and moving that file entry on a separate line), to prevent Windows from
trying to load/run it at startup. Example:
[windows]
load=c:\windoz\wintsr
; c:\stuff\winstuff
run=
; c:\myprogs/myprog.exe
Restart Windows and see if the floppy drive is still accessed.
Now start a search for all files listed on the "load="/"run=" lines, on ALL
your drives, and then safely delete all "filename.ext" entries that don't
point to existing files (but BACKUP FIRST!).
7. It has been brought to my attention that there is another System.ini line
which can contain executables that automatically run when Windows loads.
It is the "drivers=" line, found in the [boot] section of your System.ini.
This line looks usually like this:
[boot]
drivers=mmsystem.dll
but it may also have other devices/drivers besides the Windows default
"mmsystem.dll". All drivers (executables) on this line can have one of these
file extensions: .DLL, .DRV, .386 or .VXD. No matter how many drivers are
listed, they MUST ALL be on this same line, each separated by a space.
Example:
[boot]
drivers=mmsystem.dll driver.vxd c:\stuff\weird.386
Note that all files located in C:\Windows\System (default for your Windows
System folder) don't need to have their path mentioned on System.ini's
"drivers" line.
WORKAROUND:
If your "drivers" line has other commands listed, beside "mmsystem.dll",
proceed with the same steps as described at paragraph #5 (above), to disable
(remark) them, one at a time. Restart Windows and notice any differences.
8. Another place to look for loading programs is your Startup folder (default
is C:\Windows\Start Menu\Programs\Startup).
WORKAROUND:
Run Explorer, open your Startup folder, and determine which entries
(shortcuts/links) are not valid anymore (actual files on your drives).
Delete them (but BACKUP FIRST!).
9. Run Regedit.exe (located in your Windows folder), and scroll down to the
following keys:
HKEY_LOCAL_MACHINE\SOFTWARE\Microsoft\Windows\CurrentVersion\Run
HKEY_LOCAL_MACHINE\SOFTWARE\Microsoft\Windows\CurrentVersion\RunOnce
HKEY_LOCAL_MACHINE\SOFTWARE\Microsoft\Windows\CurrentVersion\RunOnce\Setup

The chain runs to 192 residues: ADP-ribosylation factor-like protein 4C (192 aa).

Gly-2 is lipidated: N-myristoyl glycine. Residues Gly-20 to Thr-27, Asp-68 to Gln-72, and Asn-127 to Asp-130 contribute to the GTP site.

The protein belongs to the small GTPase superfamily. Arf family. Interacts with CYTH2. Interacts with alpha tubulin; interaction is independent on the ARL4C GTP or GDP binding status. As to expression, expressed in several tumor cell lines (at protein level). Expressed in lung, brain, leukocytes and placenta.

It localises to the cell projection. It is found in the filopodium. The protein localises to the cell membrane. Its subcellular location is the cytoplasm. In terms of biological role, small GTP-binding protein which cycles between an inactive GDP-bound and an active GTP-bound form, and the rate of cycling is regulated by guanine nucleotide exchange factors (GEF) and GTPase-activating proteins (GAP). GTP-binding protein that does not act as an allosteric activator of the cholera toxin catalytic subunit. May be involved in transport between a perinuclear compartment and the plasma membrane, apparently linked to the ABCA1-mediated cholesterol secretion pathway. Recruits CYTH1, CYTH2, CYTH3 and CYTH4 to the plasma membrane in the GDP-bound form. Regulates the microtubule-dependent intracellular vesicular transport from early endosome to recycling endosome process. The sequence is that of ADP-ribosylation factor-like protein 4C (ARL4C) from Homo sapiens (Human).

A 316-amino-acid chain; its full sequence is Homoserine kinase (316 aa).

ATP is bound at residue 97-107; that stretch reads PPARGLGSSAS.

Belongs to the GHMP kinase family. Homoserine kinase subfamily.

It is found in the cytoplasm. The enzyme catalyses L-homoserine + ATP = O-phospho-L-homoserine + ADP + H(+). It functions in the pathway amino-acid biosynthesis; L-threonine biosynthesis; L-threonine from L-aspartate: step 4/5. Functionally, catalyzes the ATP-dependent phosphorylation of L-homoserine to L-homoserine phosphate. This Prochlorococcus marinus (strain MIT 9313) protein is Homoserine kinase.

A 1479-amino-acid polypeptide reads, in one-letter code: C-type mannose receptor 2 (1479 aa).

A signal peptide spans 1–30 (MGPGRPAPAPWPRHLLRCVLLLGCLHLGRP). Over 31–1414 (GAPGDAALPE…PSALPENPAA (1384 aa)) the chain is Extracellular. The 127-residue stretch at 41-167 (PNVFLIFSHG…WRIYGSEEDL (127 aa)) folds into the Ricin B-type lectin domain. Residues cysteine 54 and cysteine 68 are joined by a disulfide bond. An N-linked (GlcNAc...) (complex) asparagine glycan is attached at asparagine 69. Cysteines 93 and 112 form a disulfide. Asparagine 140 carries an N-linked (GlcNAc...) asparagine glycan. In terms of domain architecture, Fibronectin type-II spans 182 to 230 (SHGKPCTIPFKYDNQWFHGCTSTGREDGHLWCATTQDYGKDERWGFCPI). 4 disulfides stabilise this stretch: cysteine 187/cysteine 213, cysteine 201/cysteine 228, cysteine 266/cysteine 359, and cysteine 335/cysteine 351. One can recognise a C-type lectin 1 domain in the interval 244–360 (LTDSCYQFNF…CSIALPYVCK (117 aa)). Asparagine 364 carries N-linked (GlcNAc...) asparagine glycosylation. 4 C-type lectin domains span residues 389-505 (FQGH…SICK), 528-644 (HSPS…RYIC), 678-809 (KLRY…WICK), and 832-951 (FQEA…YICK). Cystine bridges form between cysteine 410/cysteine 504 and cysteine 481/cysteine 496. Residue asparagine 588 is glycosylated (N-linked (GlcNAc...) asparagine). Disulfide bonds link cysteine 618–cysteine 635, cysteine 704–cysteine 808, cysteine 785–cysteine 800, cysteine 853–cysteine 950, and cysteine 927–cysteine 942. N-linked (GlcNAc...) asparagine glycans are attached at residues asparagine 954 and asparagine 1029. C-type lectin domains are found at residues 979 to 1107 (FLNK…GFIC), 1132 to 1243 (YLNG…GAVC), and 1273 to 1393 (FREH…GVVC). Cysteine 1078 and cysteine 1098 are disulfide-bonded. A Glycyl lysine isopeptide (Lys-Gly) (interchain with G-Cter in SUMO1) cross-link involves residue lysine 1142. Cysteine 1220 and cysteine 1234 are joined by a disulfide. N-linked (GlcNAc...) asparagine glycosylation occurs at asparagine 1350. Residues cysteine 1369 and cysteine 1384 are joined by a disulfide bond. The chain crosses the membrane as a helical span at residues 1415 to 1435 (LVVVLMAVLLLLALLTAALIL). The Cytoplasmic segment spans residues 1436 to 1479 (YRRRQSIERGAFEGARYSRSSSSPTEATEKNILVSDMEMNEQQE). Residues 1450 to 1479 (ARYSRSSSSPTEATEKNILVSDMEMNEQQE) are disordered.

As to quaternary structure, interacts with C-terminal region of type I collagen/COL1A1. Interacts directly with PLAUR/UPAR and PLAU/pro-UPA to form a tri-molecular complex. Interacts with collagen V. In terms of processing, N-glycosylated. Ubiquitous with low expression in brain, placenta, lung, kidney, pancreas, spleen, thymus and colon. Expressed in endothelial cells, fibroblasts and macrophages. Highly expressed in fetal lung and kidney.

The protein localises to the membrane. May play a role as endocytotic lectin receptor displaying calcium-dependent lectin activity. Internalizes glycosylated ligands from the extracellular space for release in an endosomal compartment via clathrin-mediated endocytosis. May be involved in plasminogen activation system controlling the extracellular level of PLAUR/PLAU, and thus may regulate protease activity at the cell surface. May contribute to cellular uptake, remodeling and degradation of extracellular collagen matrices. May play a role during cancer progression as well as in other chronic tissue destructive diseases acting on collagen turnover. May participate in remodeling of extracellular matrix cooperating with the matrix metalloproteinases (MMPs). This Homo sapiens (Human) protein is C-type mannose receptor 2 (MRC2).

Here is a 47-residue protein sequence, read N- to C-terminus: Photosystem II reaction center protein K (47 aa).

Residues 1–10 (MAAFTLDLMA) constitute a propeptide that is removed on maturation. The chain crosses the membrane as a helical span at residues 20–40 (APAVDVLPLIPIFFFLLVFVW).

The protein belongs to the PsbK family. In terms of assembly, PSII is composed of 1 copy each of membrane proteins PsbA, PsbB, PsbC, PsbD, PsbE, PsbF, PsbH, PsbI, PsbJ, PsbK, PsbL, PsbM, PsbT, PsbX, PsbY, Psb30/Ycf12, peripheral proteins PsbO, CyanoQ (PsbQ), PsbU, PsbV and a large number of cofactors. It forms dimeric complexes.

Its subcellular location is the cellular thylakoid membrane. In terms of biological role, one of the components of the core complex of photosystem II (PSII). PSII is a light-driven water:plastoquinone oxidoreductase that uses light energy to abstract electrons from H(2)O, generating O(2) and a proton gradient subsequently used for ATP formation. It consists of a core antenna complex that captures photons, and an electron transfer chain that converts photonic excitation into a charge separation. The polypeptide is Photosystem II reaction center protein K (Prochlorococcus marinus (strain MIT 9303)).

HKEY_LOCAL_MACHINE\SOFTWARE\Microsoft\Windows\CurrentVersion\RunServices
HKEY_LOCAL_MACHINE\SOFTWARE\Microsoft\Windows\CurrentVersion\RunServicesOnce
HKEY_CURRENT_USER\Software\Microsoft\Windows\CurrentVersion\Run
HKEY_CURRENT_USER\Software\Microsoft\Windows\CurrentVersion\RunOnce
Look in the right hand pane of each key above. You'll see a list of programs
there.
WORKAROUND:
Write down/print a hard copy of all programs/executables found under these
Registry keys, and then search ALL your drives for the correspondent file
names.
BACKUP your Registry and System files (SYSTEM.DAT, USER.DAT, SYSTEM.DA0,
USER.DA0, SYSTEM.INI, WIN.INI, CONTROL.INI), and then safely delete/or move
to a backup drive/folder all obsolete entries under the Registry keys above.
Highlight each item you want to delete, and press Del. Answer OK to the
confirmation screen.
10. With Regedit started, check this Registry key for references to .DLL or
.OCX files that might reside on your floppy/removable drive:
HKEY_CLASSES_ROOT\CLSID
WORKAROUND: Find the incriminated floppy/removable disk, copy the .DLL or
.OCX files you found to a directory on your hard disk, and then change their
path in the correspondent CLSID Registry subkey to point to the new
destination.
11. This one is not frequent, but you never know: search for a file called
WINSTART.BAT, on ALL your local hard drives. ANY command line listed there
will be executed BEFORE Windows 95/98 loads!
WORKAROUND:
If WINSTART.BAT is on your path line, specified in your Autoexec.bat, move it
to a different location, NOT in your path! You can also open WINSTART.BAT with
Nopepad, to see the program names listed there. Then if you decide to keep
WINSTART.BAT in its original location, you can "remark" the program(s) you
don't want Windows to run upon startup with a double colon (or using the old
fashioned "REM"), followed by a space. Remark one line at a time, and then
restart Windows after each change. Example:
:: C:\PROGRAMS\MYPROG
12. This topic is valid only for the hard drive your Windows 95/98 swap file
is located on. Basically, if your swap file size is too small, or/and if your
machine has only 8 MB (or less) of RAM, Win95/98 accesses the hard drive VERY
frequently.
WORKAROUNDS:
I. Read "SWAP FILE - Part 1" and "SWAP FILE - Part 2", both in MYTIPS95.TXT